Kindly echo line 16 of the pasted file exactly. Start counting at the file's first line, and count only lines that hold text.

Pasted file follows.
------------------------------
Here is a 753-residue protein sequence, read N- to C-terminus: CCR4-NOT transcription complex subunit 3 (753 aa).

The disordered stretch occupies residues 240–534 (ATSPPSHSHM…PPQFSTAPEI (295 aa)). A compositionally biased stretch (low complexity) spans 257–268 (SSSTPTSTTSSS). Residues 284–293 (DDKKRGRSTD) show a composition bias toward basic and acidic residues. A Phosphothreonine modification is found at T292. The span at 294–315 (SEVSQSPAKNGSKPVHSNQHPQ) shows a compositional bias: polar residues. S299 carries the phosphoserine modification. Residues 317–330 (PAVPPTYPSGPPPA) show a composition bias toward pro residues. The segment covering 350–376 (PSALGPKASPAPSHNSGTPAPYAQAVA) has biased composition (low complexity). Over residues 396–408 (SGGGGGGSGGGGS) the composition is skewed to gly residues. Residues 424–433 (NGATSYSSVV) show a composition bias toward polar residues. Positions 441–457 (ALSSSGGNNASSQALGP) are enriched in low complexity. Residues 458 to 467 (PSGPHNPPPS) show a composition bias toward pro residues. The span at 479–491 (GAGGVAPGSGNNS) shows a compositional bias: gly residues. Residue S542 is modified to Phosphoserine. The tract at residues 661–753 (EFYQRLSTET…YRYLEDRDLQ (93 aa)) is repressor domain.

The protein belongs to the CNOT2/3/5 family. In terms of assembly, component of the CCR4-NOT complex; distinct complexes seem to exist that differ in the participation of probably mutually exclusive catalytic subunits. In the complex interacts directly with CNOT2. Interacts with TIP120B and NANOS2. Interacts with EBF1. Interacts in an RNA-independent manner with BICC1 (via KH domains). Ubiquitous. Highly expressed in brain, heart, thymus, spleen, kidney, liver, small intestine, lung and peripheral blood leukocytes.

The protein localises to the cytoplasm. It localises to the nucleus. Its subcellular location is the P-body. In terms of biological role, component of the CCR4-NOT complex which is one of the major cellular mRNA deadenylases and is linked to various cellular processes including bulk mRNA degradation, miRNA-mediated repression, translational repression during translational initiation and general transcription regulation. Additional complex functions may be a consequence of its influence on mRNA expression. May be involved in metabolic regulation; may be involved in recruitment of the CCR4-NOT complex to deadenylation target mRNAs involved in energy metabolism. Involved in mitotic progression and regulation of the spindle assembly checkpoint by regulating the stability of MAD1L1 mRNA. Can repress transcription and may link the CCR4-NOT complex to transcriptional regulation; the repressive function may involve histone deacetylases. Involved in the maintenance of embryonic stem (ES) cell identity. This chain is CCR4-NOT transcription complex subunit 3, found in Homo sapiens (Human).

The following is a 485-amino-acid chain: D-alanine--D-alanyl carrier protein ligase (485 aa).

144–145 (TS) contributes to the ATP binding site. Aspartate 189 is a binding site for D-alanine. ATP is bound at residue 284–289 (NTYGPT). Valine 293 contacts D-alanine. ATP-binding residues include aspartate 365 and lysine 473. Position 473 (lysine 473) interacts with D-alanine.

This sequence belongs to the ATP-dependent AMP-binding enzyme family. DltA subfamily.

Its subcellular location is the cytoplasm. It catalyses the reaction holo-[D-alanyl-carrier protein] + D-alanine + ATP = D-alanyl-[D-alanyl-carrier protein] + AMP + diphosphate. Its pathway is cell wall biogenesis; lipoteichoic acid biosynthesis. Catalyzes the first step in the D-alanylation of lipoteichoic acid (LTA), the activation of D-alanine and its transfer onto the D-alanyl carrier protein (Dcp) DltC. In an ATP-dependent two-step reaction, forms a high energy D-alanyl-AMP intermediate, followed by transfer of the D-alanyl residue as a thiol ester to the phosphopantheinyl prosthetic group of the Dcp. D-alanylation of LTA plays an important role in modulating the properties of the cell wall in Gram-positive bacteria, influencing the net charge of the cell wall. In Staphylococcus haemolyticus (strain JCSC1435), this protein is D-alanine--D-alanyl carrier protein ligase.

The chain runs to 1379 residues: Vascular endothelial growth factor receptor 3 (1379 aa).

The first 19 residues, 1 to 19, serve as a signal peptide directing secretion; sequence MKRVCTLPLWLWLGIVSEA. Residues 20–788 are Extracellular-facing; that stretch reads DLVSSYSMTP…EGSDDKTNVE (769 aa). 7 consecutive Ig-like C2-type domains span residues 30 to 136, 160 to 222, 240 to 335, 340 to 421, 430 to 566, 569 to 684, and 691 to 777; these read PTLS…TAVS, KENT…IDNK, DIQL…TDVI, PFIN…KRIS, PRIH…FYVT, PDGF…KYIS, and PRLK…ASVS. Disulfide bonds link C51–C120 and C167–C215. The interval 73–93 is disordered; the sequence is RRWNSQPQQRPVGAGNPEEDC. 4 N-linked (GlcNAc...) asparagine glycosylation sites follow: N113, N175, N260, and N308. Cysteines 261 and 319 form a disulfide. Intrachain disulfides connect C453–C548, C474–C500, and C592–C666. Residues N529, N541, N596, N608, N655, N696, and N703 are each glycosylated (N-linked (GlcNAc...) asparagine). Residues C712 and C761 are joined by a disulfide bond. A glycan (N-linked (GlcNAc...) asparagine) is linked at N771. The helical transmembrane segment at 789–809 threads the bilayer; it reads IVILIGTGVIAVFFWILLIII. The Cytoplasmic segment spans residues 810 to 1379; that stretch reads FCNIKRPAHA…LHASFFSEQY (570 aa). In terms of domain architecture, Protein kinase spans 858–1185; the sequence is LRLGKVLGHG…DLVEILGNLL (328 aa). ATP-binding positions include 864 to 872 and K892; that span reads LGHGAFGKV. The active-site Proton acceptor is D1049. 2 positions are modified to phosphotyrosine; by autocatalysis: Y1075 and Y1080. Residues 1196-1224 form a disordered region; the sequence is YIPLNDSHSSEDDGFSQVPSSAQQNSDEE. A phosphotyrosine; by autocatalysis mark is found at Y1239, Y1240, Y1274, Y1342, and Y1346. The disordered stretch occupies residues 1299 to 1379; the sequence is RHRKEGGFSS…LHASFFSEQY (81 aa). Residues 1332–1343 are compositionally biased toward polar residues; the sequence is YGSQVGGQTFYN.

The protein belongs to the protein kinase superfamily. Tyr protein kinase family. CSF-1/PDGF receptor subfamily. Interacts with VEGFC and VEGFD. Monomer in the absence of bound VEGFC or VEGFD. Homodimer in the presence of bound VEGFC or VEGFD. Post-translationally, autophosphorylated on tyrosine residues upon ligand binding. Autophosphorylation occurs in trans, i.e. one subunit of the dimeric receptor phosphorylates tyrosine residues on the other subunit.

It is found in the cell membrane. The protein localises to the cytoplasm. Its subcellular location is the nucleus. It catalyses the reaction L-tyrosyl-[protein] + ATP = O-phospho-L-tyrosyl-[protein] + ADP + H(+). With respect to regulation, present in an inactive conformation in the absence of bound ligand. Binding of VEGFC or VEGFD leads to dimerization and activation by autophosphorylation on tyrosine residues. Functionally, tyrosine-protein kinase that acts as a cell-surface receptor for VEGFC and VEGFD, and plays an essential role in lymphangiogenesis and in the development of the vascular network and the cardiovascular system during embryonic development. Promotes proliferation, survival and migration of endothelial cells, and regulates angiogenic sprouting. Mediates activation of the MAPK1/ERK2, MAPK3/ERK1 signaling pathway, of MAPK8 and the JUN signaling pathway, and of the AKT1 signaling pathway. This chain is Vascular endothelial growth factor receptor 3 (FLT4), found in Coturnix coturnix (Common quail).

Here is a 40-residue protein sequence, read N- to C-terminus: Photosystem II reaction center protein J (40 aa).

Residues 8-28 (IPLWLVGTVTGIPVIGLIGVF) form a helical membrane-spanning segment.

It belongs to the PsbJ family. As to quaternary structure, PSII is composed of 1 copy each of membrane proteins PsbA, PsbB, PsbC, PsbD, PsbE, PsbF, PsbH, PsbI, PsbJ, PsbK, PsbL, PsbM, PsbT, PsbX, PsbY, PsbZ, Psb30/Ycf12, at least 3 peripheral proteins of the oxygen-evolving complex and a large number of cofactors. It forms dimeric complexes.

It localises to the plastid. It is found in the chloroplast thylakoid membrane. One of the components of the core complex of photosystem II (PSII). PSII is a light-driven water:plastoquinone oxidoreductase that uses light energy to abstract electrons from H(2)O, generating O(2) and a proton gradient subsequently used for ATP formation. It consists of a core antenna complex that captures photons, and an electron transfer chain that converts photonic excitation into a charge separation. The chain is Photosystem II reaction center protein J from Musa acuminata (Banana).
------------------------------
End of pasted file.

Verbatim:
It localises to the plastid. It is found in the chloroplast thylakoid membrane. One of the components of the core complex of photosystem II (PSII). PSII is a light-driven water:plastoquinone oxidoreductase that uses light energy to abstract electrons from H(2)O, generating O(2) and a proton gradient subsequently used for ATP formation. It consists of a core antenna complex that captures photons, and an electron transfer chain that converts photonic excitation into a charge separation. The chain is Photosystem II reaction center protein J from Musa acuminata (Banana).